Grad assistants help with one-person office
Grad student went on to be rock star’
Laura Noll, MS-candidate, LAT, ILAM, research compliance manager at Radford University in Radford, VA, has had to learn ways to get a lot of research compliance work accomplished on a shoestring budget. She is a one-person office that handles IRB work, IACUC work, and other aspects of research compliance. She has found that it’s very useful to have graduate student assistants help her with the workload. IRB Advisor asked Noll how she trains graduate students to become productive IRB office workers, especially since they work in this role only temporarily.
IRB Advisor: Would you please explain how you are able to use graduate student assistants in the research compliance office?
Noll: When I came here four years ago, the office was set up to use graduate student assistants. A lot of times they would change every semester. I felt this was a very bad idea, and everyone understood.
Out of desperation, we’ve set down some ground rules for my GAs: My 20-hour student stays with me for two years, and no one else can use this student; my 10-hour student is not reallocated, either, but the 10-hour students don’t necessarily stay with me for all two years of their graduate program. The 10-hour student generally only performs protocol intake and approval processing, plus general filing, so the training isn’t as in-depth. But the longer I can keep them, the more efficiently the office will run.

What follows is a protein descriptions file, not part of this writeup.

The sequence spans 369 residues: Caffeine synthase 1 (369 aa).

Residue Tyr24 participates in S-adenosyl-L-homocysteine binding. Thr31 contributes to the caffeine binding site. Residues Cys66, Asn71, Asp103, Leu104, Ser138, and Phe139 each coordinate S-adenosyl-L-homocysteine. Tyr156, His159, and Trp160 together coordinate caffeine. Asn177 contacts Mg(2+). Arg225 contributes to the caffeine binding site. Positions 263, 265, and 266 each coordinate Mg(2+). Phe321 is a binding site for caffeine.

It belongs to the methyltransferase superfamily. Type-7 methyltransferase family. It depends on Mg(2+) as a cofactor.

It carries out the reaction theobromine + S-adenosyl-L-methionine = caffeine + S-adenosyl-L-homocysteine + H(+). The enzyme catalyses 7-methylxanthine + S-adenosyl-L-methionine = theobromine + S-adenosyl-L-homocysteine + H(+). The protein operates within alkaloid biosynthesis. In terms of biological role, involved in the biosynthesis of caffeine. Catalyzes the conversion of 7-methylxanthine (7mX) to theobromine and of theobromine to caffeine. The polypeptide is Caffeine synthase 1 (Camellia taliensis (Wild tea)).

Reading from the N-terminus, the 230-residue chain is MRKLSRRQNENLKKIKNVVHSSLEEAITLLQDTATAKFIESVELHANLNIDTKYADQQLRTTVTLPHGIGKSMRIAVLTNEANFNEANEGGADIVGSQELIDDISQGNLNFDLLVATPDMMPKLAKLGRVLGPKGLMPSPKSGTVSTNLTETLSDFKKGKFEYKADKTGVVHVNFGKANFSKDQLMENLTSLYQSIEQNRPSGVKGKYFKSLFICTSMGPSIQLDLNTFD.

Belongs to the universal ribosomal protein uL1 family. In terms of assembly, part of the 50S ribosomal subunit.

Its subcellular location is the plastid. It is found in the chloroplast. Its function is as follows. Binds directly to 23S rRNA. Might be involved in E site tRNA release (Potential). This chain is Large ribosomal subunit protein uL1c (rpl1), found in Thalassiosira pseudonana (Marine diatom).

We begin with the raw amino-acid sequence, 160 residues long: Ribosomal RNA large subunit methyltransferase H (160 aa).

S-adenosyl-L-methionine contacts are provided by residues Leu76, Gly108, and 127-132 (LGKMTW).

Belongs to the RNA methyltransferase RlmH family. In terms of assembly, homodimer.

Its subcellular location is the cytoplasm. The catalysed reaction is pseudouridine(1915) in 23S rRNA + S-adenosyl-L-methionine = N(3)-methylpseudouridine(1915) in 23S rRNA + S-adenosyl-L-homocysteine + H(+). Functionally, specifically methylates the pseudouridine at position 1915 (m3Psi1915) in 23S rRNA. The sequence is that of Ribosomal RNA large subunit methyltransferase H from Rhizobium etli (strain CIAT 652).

I train them, and they learn office skills and how to interpret the regulations. I use my graduate students at a higher level than most other graduate students on campus. They receive a lot of mentoring and a good internship. They review protocols for completeness and somewhat for content, make basic comments on protocols, shuttle submissions back and forth between the reviewer and principal investigator, and they are doing it all pretty quickly. This is intense training, and some have been overwhelmed, but they catch up and we get it done. My IRB has helped me to streamline some things and make it a somewhat distributed review process rather than to expect too much out of students. By the time the students leave here, though, they are ready to take a job in an IRB office or other compliance-type of office.
IRB Advisor: Where do you find students and how long do they work for you?
Noll: To date, all of my students have come from the psychology department. We have found that it works well to have students from the Department of Psychology, either from the Experimental or Industrial/Organizational concentrations. I try to find students who are about to start the first semester of their master’s program and have them start work in the summer. I try to train them before the start of the fall semester, which is our busiest semester. I don’t need them to be panic-stricken when all of the protocols start to roll in. The students read all kinds of protocols throughout the year, so they get to learn a lot about research, and then by the time they take their research methods course, they already know a fair amount about it because they’ve been reading submissions for so long.
One of my first graduate students took a job in a major university’s IRB office. There were six schools across the country competing for him. He started interviewing for jobs during winter break of his senior year. He’d worked here 1.5 years. He’s a rock star and earned his CIP quickly after starting his new job. Now he’s on a full-board pre-review committee. Before he took the IRB graduate assistantship with me, he was considering going on to a doctorate in psychology after his master’s was complete, but then he fell in love with compliance. I think he’ll find a doctorate program that meshes well with compliance shortly, though.